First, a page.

I know you’ve dealt with several injuries. What helped you stay positive and persevere in the face of setbacks?
Setbacks have kind of defined my career. In 2008, I was expecting to win [the 400m event], and I got the bronze. And it was really tough for me. And then I’ve had this toe injury; my entire body is healthy and it’s just one big toe. It’s so frustrating, but for me, I’ve kind of paralleled my struggle with my toe with life in general. And I feel like a lot of times we have that small nagging thing that’s holding us back. And so I just want to conquer it. Like I said, my faith is what always keeps me motivated. I have an amazing family. My husband was an elite athlete; he played for the New York Giants. He really understands what it takes to be a great athlete. My mom and dad, who manage my career and support me 100%, they’ve really lifted me up and helped me to say, “You can do this again. You’ve been the best in the world and you can do this again.” So their motivation helps me a lot, too.
You’ve said that this is going to be your last Olympics, so how are you approaching this one differently than the others?
I think every Olympics I’ve been to, there’s been something different about them. In 2012, I wanted to avenge that loss [in 2008], and I wanted to prove to myself I could win this race. And this year, now it being my last, I kind of think of it like my last rep in practice. And I feel like I’ve always given my best on my last one. No matter how hard my workouts are, I’m always able to dig deep and find something extra. So that’s kind of how I’ve been looking at this season: Every workout, I give 110% because I know this will be my last one and I just don’t want to have any regrets. But I do feel this kind of peace and calm around my Olympics and my training, and I just feel like I’ve had an amazing career. This is just kind of the icing on the cake for me, so it’s just been a great year of reflection and appreciation.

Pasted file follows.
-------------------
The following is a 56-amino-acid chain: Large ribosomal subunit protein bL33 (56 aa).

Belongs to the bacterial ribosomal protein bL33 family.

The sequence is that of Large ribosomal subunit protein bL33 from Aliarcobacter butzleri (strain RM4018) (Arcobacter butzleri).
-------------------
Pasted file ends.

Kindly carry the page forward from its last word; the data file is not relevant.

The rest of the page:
It must have been tough to decide this was your last Olympics and that it was time to move on. What advice would you have for others about how to know when it’s the time to make a shift like that?
That’s a really good question, and I’m actually writing a book now and I tackle that question about transitioning through our lives and constantly readjusting and reevaluating where we are. And a lot of times it’s about taking that leap of faith. Because it’s never the perfect time. We can always make an excuse as to why we’re comfortable where we are or why this is working for me, but I think it’s about just not being afraid to try something new. If you have new passions and you feel like the situation you’re in right now is not ideal, it’s no longer feeding your passion or your joy, it’s about just stepping out on faith and betting on yourself. I always think it’s important to evaluate success at your level, too. It doesn’t matter what people say or what people think. When you make a change, you have to accept your goals and be happy with your wins and your victories, no matter how small they are. I think if you can do that, then you can be fearless in moving on and making that transition.
This interview has been edited and condensed.